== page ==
Executive Briefings

Driver Retention Strategies at MBM Corp.

MBM Corp. is a customized food products distributor to 28 restaurant chains in the U.S. and abroad. Because truck drivers are a critical part of MBM's operations and its primary customer contact, driver recruitment and retention are crucial strategies, says Mark Luttrell, vice president.

Driver Retention Strategies at MBM Corp.

MBM drivers typically deliver to the same group of restaurants and over time they develop a good working relationship, says Luttrell, vice president of customer and supplier development at MBM Corp., a $7bn food distribution to major restaurant chains now owned by McLean Group. "When our drivers arrive at a restaurant, they know where to put the products and exactly what the restaurant owners want," he says.

Drivers also are the only MBM employees that restaurant owners regularly see, Luttrell adds. "They are the face of our company and that's very important."

Maintaining these relationships is one of primary reasons that MBM focuses a lot of attention on driver retention. Another is cost control. "Our industry operates on paper thin margins, so spending a lot of money on training new drivers is not something we like to do," says Luttrell.

With a growing shortage of commercial drivers, retaining good drivers is a challenge. Pay is always a big factor, says Luttrell. "MBM stays competitive with pay. We are not the highest paying distributor out there, nor are we the lowest."

Other issues that MBM is addressing to keep its drivers happy are routes that allow drivers to spend more nights at home with their families rather than on the road, and benefits like health insurance.

Despite these efforts, MBM does lose drivers, so it also has a robust driver recruitment program. “The issue for the industry right now is that we are borrowing and stealing from each other because not a lot of new drivers are coming into the system,” says Luttrell. “We have to figure out how to make the job as easy as possible by applying new technology. Equipment like pallet jacks or lift gates can enable drivers to make deliveries without having to lift every box on the truck.”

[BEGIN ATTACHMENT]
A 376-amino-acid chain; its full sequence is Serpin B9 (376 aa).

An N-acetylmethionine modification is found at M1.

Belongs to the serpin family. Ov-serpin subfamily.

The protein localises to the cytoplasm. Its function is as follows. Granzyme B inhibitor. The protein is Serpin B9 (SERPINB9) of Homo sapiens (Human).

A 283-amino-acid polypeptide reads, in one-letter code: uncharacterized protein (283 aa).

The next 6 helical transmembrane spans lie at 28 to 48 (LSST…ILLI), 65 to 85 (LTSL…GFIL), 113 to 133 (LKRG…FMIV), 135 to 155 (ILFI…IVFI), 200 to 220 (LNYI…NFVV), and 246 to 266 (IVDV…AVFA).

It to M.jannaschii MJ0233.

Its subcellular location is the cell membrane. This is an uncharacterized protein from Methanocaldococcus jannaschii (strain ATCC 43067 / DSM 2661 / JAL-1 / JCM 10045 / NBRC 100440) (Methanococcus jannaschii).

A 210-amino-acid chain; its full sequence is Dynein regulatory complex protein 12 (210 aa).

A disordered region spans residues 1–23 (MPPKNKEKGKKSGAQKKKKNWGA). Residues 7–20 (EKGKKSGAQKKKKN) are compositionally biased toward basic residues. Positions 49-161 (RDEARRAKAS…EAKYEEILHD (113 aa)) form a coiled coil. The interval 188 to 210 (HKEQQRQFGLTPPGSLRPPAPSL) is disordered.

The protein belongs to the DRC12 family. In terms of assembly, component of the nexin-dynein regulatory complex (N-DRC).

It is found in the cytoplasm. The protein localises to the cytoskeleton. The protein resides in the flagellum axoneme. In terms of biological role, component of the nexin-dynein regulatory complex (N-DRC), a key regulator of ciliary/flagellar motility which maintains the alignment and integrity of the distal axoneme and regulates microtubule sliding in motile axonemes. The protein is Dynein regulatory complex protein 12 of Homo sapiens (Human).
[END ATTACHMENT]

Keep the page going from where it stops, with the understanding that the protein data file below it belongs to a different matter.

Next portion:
Companies also need to work with customers to see if they can help shorten drivers’ wait times by speeding receipt of deliveries, perhaps allowing night deliveries when the restaurant is not open for business, he says.

“Our drivers are a very important part of our business and we want to make sure we are a company they will want to work for long term,” says Luttrell. “We are working very hard to make sure we do whatever is needed to draw drivers in and to keep them here.”

To view the video in its entirety, click here

MBM drivers typically deliver to the same group of restaurants and over time they develop a good working relationship, says Luttrell, vice president of customer and supplier development at MBM Corp., a $7bn food distribution to major restaurant chains now owned by McLean Group. "When our drivers arrive at a restaurant, they know where to put the products and exactly what the restaurant owners want," he says.

Drivers also are the only MBM employees that restaurant owners regularly see, Luttrell adds. "They are the face of our company and that's very important."

Maintaining these relationships is one of primary reasons that MBM focuses a lot of attention on driver retention. Another is cost control. "Our industry operates on paper thin margins, so spending a lot of money on training new drivers is not something we like to do," says Luttrell.

With a growing shortage of commercial drivers, retaining good drivers is a challenge. Pay is always a big factor, says Luttrell. "MBM stays competitive with pay. We are not the highest paying distributor out there, nor are we the lowest."

Other issues that MBM is addressing to keep its drivers happy are routes that allow drivers to spend more nights at home with their families rather than on the road, and benefits like health insurance.

Despite these efforts, MBM does lose drivers, so it also has a robust driver recruitment program. “The issue for the industry right now is that we are borrowing and stealing from each other because not a lot of new drivers are coming into the system,” says Luttrell. “We have to figure out how to make the job as easy as possible by applying new technology. Equipment like pallet jacks or lift gates can enable drivers to make deliveries without having to lift every box on the truck.”

Companies also need to work with customers to see if they can help shorten drivers’ wait times by speeding receipt of deliveries, perhaps allowing night deliveries when the restaurant is not open for business, he says.

“Our drivers are a very important part of our business and we want to make sure we are a company they will want to work for long term,” says Luttrell. “We are working very hard to make sure we do whatever is needed to draw drivers in and to keep them here.”

To view the video in its entirety, click here

Driver Retention Strategies at MBM Corp.